A few years ago, I started trying to read some of the books that Flannery O’Connor had read, the ones that seemed to have the deepest impact on her. This project has led me to some wonderful books, and deeply humbled me. Damn, O’Connor wasn’t only wickedly funny and a terrific writer, she was incredibly smart.
I’ve gotten to read I & Thou by Martin Buber, and started The Divine Milieu by Teilhard de Chardin (which is great, but very difficult bedtime reading) but I think my favorite book that O’Connor has led me to is The Notebooks of Simone Weil. This book isn’t actually included in Resources of Being (this is a wonderful book that includes the titles that were in O’Connor’s library, including her marginalia—I love love love this book). She had borrowed it from her friend Betty Hester, who had warned O’Connor, “The margin is for the Holy Ghost.” (Hester was a terrific reader herself and wanted to be a writer—this line makes me sad that she didn’t ever achieve that goal.)
O’Connor, like many other people, was both attracted to Weil and repulsed by her. Weil was a philosopher, a devout Christian who refused to join the Church (and who rejected the notion of Providence, building her view of God on his absence in creation), and a radical. She was clumsy and headstrong. She refused to allow any gaps between her beliefs and her practices, and this grim insistence led to her own blind spots (for instance, she desperately wanted to be parachuted into Nazi-occupied France though she ate almost nothing and was physically frail and extraordinarily clumsy). She ate so little that the official cause of her death is suicide by starvation (though recently there has been some talk that there might have been an underlying medical reason for her increasingly limited intake of food). In her last letter to her parents, she wrote that she felt she had a deposit of pure gold inside of her that no one would receive. The lines jotted down in these notebooks are pure gold, particularly for poets such as Adrienne Rich (see On Lies, Secrets and Silence), Anne Carson (see Decreation, which is an idea of Weil’s), Stephanie Strickland (see The Red Virgin and the recently re-issued Losing L’una/Wave Tercets out from SpringGun Press), and Jorie Graham (see Overlord).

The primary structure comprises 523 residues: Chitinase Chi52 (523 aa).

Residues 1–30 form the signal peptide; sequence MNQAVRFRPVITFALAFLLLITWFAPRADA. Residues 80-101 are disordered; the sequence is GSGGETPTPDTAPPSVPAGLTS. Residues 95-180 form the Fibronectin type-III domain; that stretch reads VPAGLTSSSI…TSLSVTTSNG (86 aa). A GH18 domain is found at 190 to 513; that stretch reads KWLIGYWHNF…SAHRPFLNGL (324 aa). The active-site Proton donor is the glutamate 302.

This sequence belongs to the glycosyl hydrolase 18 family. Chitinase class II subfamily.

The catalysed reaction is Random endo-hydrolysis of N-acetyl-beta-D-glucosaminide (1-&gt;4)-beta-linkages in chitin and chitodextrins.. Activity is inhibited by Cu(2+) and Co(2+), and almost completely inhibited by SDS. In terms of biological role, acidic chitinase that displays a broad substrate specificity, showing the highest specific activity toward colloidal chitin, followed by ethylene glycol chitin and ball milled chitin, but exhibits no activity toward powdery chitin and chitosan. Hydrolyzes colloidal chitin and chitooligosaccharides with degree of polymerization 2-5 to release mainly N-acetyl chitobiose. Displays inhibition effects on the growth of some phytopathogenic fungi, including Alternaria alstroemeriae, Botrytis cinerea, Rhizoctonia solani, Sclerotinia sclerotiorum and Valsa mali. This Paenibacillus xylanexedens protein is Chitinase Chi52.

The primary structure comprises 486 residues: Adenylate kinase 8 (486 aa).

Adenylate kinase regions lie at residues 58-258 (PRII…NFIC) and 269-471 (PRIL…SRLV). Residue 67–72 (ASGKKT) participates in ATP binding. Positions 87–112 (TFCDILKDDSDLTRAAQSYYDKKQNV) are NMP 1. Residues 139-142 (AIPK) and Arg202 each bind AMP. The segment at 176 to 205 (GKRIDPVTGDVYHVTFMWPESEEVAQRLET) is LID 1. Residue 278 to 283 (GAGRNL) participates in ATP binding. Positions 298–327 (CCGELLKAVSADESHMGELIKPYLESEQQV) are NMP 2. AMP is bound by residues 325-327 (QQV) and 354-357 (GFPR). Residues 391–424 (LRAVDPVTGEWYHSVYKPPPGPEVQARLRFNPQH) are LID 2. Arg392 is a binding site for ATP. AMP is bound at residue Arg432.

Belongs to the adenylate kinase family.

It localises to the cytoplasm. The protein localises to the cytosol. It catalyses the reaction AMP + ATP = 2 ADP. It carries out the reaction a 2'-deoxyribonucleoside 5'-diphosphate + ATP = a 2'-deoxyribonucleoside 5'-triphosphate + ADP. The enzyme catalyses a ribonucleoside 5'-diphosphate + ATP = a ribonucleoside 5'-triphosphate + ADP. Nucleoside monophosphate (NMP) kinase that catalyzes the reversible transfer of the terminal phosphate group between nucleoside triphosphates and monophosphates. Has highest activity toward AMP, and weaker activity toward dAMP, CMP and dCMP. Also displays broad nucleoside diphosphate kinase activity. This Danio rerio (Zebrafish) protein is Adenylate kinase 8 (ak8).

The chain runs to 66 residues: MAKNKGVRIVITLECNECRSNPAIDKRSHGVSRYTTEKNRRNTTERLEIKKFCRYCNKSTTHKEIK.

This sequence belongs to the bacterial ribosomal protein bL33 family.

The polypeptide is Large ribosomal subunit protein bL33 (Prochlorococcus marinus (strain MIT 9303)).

I became so enamored of the lines in the Notebooks that I composed a crown of sonnets using some of her lines. But I couldn’t stop and ended up writing three crowns, all using the same six lines, so that you could create hundreds of crowns from mixing and matching. I’ve included one of the sonnets below, using Betty Hester’s admonition to O’Connor as the title.
If you want to find out more about Weil, I recommend An Encounter with Simone Weil, a documentary by Julia Haslett. Haslett has an actress play the part of Weil, sort of, and I have to admit those parts made me squirm a bit. But Haslett also talks with people who knew Weil and/or who know a lot about her. You can watch this on your own on DVD but wouldn’t it be more fun to come to the Madison Central Library and watch it with a bunch of folks on Tuesday, July 22 at 6:30? After the viewing, we’ll talk with an artist, a doctor, a pastor and a poet about the role of attention both as a response to suffering and as a key element in creativity.
The margin is for the Holy Ghost
The pain that opens the door is not God
though you worship it & fear it
& pray to it with your loose, odd
devotion, your stuttering, cross-eyed faith. Were it
only a little taller a little less full
in the hips it wouldn’t stun the nuns
to silence burn the priests to fulminate
on redness & virginity—the sun
you carry low, the woe you carry high.
You are 9/10ths the heresies you cherish
1/10th something saintly, beaten & sly.
On your face love lies garish.
You turn off the lights when you look in the mirror
& pray there’s a usage for every kind of error.
I remember O’Connor saying that evil was the defective use of the good. I believe she got this at least in part from Simone Weil, who believed that the true value of Christianity is that it provides not comfort for suffering, but rather a supernatural use for it. She believed that there is a use for everything, even our errors.